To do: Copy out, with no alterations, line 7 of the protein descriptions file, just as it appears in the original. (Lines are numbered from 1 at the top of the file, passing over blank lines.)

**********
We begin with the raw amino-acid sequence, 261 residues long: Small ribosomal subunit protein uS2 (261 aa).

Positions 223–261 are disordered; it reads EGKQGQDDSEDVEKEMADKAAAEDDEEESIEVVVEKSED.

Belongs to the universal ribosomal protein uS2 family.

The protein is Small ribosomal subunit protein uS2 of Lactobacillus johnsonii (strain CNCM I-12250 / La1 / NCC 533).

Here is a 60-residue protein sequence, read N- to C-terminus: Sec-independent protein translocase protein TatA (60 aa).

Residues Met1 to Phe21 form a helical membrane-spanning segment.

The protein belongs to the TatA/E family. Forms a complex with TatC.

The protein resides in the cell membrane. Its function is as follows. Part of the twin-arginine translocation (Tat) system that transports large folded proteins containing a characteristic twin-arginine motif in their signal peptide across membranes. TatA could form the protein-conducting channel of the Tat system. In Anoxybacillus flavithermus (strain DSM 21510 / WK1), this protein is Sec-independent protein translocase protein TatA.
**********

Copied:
The protein belongs to the TatA/E family. Forms a complex with TatC.